BRUSSELS – The Egyptian government says it will use German consultants to fine-tune a planned subsidy system benefiting Egypt-based vehicle assemblers who source parts domestically.

The goal of the Ministry of Industry is to ease concerns about the incentives by the European Commission, the European Union’s executive branch, which wants freer trade between the EU and Egypt and views Egyptian government plans to favor local parts sourcing as a trade barrier.

Under a draft law, Egyptian auto companies would receive a payment from the government matching a certain percentage of a vehicle’s value if they are made from a sufficiently large portion of Egyptian parts, with a threshold rising from 45% to 60% over an 8-year period.

The proposed incentive scheme would compensate manufacturers with a tax break equal to 23.5% of a car’s value on vehicles with engine capacity of up to 1.6L; 50% for cars between 1.6L and 2.0L; and 57.45% for cars above that size.

These plans are in the EC’s latest annual Trade and Investment Barriers report, which claims the goal is “forced localization.” According to the report, which was written before the latest proposals involving subsidies were released: “The scheme would provide tax deductions for companies reaching a required local component percentage, a local production quantity and/or exportation threshold from Egypt.” 

A note from the Egyptian Auto Feeders Assn. (EAFA) says 20 international automakers active in Egypt already source, on average, 60% of their parts from local suppliers. The Egyptian government started working on this draft law on the Development of Vehicles Industry and its Feeders Industries almost two years ago, sending the latest proposal to the country’s parliament in January.

EC sources tell WardsAuto the EU exported nearly 49,000 cars worth €846 million ($964.7 million) to Egypt in 2016. “The draft law, if adopted, has the potential to significantly affect these trade flows,” an official warns.

ACEA, the main European automakers’ group, twice has written the chief permanent official at the EC’s trade directorate general – its director general Jean-Luc Demarty – protesting Egypt’s plans, first along with the European Association of Automotive Suppliers, then alone.

“The subject of the letters is a tax-incentive scheme that would be to the detriment of car importers,” an ACEA spokesperson says.

However, the spokesperson denies Egyptian press reports the organization and the EAFA had written a joint letter to Demarty on the subject in February. “ACEA never sent a joint letter with the Egyptian Auto Feeders Association,” the spokesperson underlined.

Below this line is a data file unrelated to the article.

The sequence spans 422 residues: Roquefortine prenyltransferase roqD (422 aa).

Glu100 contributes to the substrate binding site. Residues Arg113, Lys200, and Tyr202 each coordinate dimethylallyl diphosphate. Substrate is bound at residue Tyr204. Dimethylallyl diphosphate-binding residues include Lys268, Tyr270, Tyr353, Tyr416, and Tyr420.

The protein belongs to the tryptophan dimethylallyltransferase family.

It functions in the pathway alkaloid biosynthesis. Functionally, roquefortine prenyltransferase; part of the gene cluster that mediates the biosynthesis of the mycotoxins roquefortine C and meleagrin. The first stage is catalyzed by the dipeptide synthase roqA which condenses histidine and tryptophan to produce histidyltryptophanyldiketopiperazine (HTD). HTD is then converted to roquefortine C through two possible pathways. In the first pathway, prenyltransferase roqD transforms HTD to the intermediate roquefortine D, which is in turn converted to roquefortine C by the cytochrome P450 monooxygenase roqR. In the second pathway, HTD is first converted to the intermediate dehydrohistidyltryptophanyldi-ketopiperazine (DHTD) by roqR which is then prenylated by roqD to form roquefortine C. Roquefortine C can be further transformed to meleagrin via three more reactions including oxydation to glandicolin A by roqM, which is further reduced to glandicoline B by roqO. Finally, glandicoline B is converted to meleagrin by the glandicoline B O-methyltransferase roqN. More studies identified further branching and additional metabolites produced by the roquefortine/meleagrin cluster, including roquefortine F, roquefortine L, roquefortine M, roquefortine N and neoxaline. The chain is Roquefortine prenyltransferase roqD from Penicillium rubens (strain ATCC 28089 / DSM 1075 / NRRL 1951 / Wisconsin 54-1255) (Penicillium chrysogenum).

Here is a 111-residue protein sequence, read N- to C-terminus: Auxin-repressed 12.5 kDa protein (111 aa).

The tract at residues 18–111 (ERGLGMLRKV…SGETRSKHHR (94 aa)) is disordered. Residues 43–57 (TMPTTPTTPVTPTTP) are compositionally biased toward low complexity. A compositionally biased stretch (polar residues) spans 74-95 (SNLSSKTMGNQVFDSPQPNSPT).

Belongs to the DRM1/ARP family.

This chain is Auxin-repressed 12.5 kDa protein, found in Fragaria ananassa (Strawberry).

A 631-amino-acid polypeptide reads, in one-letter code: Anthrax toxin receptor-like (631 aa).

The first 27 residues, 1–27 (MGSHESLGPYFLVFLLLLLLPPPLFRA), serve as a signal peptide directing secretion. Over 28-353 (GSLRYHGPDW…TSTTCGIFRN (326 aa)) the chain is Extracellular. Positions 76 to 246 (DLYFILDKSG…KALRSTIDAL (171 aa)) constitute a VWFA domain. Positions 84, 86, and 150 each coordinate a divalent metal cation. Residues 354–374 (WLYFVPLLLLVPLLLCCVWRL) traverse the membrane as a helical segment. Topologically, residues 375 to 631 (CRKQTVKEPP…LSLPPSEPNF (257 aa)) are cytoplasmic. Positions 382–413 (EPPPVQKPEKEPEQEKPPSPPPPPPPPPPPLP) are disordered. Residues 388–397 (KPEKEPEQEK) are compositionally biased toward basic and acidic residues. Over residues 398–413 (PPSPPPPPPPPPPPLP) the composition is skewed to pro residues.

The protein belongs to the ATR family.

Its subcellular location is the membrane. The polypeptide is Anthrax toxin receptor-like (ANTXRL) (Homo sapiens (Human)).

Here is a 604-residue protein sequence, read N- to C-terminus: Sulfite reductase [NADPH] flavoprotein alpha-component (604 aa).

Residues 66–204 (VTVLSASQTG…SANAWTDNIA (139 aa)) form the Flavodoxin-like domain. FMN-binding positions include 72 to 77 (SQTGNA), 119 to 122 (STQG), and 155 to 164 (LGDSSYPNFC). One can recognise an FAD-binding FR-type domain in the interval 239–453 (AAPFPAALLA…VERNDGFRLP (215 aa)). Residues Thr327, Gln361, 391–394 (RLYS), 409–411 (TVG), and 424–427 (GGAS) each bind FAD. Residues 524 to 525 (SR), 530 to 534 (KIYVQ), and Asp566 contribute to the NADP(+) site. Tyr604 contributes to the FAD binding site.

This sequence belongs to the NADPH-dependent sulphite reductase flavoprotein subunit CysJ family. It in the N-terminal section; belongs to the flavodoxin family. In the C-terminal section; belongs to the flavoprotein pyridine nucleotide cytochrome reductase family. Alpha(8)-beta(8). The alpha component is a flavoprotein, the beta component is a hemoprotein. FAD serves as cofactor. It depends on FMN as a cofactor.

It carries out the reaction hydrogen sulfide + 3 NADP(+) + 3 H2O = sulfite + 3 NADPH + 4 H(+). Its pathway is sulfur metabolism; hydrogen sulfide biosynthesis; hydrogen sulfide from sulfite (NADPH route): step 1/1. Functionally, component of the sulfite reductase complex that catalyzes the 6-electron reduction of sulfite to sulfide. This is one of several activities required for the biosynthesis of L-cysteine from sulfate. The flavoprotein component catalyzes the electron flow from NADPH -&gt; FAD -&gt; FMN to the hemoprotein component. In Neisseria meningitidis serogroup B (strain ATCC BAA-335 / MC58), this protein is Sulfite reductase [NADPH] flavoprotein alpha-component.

Regardless, ACEA’s protests have not fallen on deaf ears. An EU source says the EC “has been communicating its concerns to the Egyptian government or local industry at all relevant levels, including through the EU Delegation in Egypt.”

The message seems to have gotten through, as the EC official says the Egyptian parliament has “decided for the time being to postpone its work on the text,” although the proposal still stands.

The ministry of industry announced in early August it would use German consultants to develop a new version of a draft law on developing the Egyptian car sector.

There seems little opposition to this rethink, with a senior official at an Egyptian automotive industry organization saying it has support from both the EAFA and ACEA.

But this and earlier proposals under Egypt’s draft Automotive Industry Development Strategy, which aims to incentivize the assembly and manufacturing of vehicles by bolstering the percentage of Egyptian components, has faced steady criticism within Egypt and from the EU.

The EU’s initial rejection of the draft law was that it was not fair, EAFA Chairman Ali Tawfik tells WardsAuto, as “they were expecting zero customs duties by 2019” for EU automotive exports to Egypt through the EU-Egypt Association Agreement.

In 2016, 19,262 cars, or 23% of total imported cars sold were European brands, according to the Cairo-based Daily News Egypt.

Despite the EU’s objections to the latest proposed law, Tawfik is doubtful about its effectiveness: “The law will not enable major development of the Egyptian car sector, as 23.5% is not enough (of an incentive) to enable economies of scale to produce large quantities,” he says. Tawfik also expresses some pessimism about the latest review, adding it is not clear if the new draft law will be accepted or when it would go into effect.

In any case, sales of cars in Egypt have been seriously impacted by the depreciation of the Egyptian pound, whose value against the U.S. dollar fell from 8:1 in March 2016 to 18:1 in November, while auto-parts companies have had few orders since November 2016, Tawfik says.

Currently no European cars are assembled in Egypt, just Chinese brands and the Jeep Cherokee. “We need to be more competitive by having big manufacturing plants, like in Morocco or Mexico, and provide other incentives than money back,” Tawfik says. “We will ask for the new draft law to have a separate section on components to attract component manufacturers.”

– with Paul Cochrane in Beirut